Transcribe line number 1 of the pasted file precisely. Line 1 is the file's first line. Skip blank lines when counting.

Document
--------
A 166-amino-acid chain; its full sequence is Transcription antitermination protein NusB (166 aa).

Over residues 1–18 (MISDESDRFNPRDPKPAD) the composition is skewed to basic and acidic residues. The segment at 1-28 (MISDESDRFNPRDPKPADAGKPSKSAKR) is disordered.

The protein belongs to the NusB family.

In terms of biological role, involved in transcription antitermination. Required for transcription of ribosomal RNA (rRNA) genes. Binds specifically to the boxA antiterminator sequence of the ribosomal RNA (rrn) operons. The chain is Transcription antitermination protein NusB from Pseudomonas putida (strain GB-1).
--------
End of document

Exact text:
A 166-amino-acid chain; its full sequence is Transcription antitermination protein NusB (166 aa).